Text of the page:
The private sector in Thailand is the most flexible and adaptable to unpredictable business environments caused by numerous political crises. It follows business intuition for the best efforts to improve economic environment and seldom questions the rationale. However, the business-oriented new leaders and their top-down policies will obviously frustrate other players used to consultation and fair play. Big corporations with links to the Thaksin empire, while benefiting from the ties, will be under greater public scrutiny. Civil society groups will be watching for policy corruption and the lack of governance and corporate responsibility that was trademark under previous Thaksin regimes.
But civil society groups have to become more sophisticated and encompassing in coming years. The past two years witnessed healthy growth of civic engagement, especially in environment protection and community-based activities. Mobilisation on specific issues has become the norm. However, with a strong partisan approach from now on, volunteerism will acquire new meaning and purpose. New civil groups associated with the ruling party will pop up and be at the forefront of public campaigning for a populist agenda. Future collisions can be avoided with proper law enforcement and democratic space.
Media sectors, after a short stint of enthusiasm with high advertising revenue during the election, will certainly face severe crackdowns in the near future. Complaints of media mistreatment will quickly emerge. New reality will set in — a possible rerun of the 2001-06 media gagging measures that held back media freedom. Again, the strong poll showing will without doubt tempt officials in charge of media policies to rein in journalists, while their outlets are grappling with creditability issues following alleged bribery scandals from the Pheu Thai party during the election.
History is likely to repeat itself within the media. With its powerful Thaicom satellite and telecom networks, a new media monopoly will emerge to ensure private entrepreneurs' strong backing for government-initiated policies and warding off unwanted views. At the same time, the operation of more than 8,000 community radio stations will serve as the litmus test for the new government's policies of promoting community-building efforts and freedom of expression. Lapdog journalism will be in vogue once again.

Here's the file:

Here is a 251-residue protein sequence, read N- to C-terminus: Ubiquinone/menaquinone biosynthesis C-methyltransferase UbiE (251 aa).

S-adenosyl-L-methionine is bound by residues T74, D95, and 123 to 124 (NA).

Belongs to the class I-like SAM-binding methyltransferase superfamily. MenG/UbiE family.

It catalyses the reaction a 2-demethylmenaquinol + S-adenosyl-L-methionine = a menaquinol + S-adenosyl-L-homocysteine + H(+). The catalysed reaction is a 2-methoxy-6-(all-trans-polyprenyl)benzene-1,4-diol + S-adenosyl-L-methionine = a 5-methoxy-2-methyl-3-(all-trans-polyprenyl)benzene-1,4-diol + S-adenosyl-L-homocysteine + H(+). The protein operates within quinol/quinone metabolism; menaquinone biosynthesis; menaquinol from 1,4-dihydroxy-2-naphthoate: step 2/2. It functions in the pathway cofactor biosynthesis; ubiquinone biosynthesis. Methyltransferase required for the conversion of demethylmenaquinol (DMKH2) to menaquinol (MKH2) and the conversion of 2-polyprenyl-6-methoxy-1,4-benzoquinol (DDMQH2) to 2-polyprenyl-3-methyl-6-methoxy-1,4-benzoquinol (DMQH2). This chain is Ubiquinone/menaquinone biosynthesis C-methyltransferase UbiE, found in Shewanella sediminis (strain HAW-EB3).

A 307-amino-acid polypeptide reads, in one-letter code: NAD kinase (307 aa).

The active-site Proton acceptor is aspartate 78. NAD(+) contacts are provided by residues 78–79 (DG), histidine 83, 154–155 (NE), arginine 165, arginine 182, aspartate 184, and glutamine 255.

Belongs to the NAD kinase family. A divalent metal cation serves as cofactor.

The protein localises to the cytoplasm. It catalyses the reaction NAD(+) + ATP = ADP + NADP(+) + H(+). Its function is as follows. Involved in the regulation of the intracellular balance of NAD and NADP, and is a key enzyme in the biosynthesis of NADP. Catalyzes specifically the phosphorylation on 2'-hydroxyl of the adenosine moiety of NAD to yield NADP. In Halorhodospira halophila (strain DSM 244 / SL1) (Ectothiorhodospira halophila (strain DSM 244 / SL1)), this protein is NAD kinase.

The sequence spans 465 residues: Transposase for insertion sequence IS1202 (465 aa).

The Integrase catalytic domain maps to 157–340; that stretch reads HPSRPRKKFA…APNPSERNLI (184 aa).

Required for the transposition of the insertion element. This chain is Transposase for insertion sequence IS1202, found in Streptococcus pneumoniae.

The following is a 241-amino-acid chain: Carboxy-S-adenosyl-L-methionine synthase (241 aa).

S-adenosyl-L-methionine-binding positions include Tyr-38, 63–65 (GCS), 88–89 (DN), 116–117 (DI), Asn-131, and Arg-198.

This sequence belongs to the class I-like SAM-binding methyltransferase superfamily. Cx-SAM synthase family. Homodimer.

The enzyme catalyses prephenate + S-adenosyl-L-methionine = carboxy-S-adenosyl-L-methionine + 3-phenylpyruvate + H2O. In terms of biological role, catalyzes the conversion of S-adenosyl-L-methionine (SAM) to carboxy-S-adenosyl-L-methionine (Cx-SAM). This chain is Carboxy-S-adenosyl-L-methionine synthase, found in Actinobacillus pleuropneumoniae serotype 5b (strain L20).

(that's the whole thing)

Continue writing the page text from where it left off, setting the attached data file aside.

The royal institution, which has been so adept with change over the past 200 years, now must respond to new environments with alertness to maintain influence and prestige. There is nothing wrong with that. There will be unusual levels of manifestation of loyalty by all concerned groups.
Finally, even if common ground can be forged, the administration of justice and its outcome on key issues on victims of political violence in Bangkok or elsewhere, including previous gross violations of human rights by the state apparatus, will determine the new government's longevity. The term "double standard" often used in the past two-and-a-half years will haunt the new administration like blood sucking vampires. The Thai people, who have been awakened and are much more in tune with politics of the day, have exercised their choice. With this reset button, there is no shortcut.
This article was first published in The Nation (Thailand). Reprinted with permission.